Oats…Grain of the Month – Let’s Eat More!
Oats at a Glance
Samuel Johnson’s 1755 dictionary deﬁned oats as “A grain, which in England is generally given to horses, but in Scotland appears to support the people.” The Scotsman’s retort to this was, “That’s why England has such good horses, and Scotland has such ﬁne men!” Oats (Avena sativa) have a sweet ﬂavor that makes them a favorite for breakfast cereals. Unique among the most widely-eaten grains, oats almost never have their bran and germ removed in processing. So, if you see oats or oat ﬂour on the label, relax; you’re virtually guaranteed to be getting whole grain.
In the U.S., most oats are steamed and ﬂattened to produce rolled oats, sold as “old-fashioned” or regular oats, quick oats, and instant oats. The more oats are ﬂattened and steamed, the quicker they cook – and the softer they become. If you prefer a chewier, nuttier texture, consider steel-cut oats, also sometimes called Irish or Scottish oats. Steel-cut oats consist of the entire oat kernel (similar in look to a grain of rice), sliced once or twice into smaller pieces to help water penetrate and cook the grain. Cooked for about 20-30 minutes, steel-cut oats create a breakfast porridge that delights many people who didn’t realize they love oatmeal!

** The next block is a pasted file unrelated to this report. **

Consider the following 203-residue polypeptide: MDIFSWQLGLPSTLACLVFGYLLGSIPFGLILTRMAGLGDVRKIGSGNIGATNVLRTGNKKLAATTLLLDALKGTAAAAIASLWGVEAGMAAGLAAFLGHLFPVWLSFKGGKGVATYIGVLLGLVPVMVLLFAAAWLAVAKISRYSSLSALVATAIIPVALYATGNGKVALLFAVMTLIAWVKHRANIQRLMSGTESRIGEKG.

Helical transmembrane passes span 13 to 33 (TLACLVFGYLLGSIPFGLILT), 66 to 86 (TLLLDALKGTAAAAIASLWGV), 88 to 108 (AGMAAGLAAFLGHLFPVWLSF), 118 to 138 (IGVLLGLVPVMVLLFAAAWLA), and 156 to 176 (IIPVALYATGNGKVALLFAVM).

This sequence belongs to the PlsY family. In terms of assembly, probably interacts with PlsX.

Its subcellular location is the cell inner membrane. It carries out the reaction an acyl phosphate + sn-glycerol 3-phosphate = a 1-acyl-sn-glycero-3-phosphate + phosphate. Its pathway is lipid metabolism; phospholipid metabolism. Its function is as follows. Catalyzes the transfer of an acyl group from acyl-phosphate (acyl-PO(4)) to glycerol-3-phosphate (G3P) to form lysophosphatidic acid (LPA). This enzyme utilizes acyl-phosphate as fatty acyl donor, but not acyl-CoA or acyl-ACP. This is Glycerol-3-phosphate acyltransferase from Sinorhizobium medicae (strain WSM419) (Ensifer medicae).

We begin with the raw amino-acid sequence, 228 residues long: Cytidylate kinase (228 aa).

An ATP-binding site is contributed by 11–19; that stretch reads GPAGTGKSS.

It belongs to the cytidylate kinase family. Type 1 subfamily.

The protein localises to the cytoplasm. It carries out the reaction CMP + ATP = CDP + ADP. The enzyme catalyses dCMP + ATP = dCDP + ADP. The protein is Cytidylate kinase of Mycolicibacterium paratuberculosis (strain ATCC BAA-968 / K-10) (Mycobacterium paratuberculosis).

Health Beneﬁts of Oats
Scores of studies have documented the many health beneﬁts of oats:
- Eating oats helps lower LDL “bad” cholesterol and may help reduce the risk of heart disease.
- Oats help you feel fuller longer, which helps control your weight.
- Oatmeal and oats may help lower blood pressure.
- Oats may help reduce your risk of type 2 diabetes, since their soluble ﬁber helps control blood sugar.
- Oats help cut the use of laxatives without the side eﬀects associated with medications.
- Oats are high in beta-glucans, a kind of starch that stimulates the immune system and inhibits tumors. This may help reduce your risk of some cancers.
- Early introduction of oats in children’s diets may help reduce their risk of asthma.
- Oats are higher in protein and healthy fats and lower in carbohydrates than most other whole grains.
- Oats contain more than 20 unique polyphenols called avenanthramides, which have strong anti-oxidant, anti-inﬂammatory, and anti-itching activity.
Think oats are limited to breakfast cereals, cookies, and snack bars? Think again! Oats can be used in place of bread crumbs in meatloaf and hamburgers, in side dishes, and as a crispy coating. Check out these recipes for healthy, new ways to use oats:
- Three Pepper Oat Pilaf – a side dish
- Stuffed Turkey Burgers with Smoky Aioli – a flavorful main dish
- ABC Meatball Soup – a lunchbox treat the kids will enjoy
- Spicy Oat-Crusted Chicken with Sunshine Salad – try this in place of fried chicken
For additional oat recipes you may want to try at home, visit: http://wholegrainscouncil.org/
Source: Whole Grains Council at http://wholegrainscouncil.org/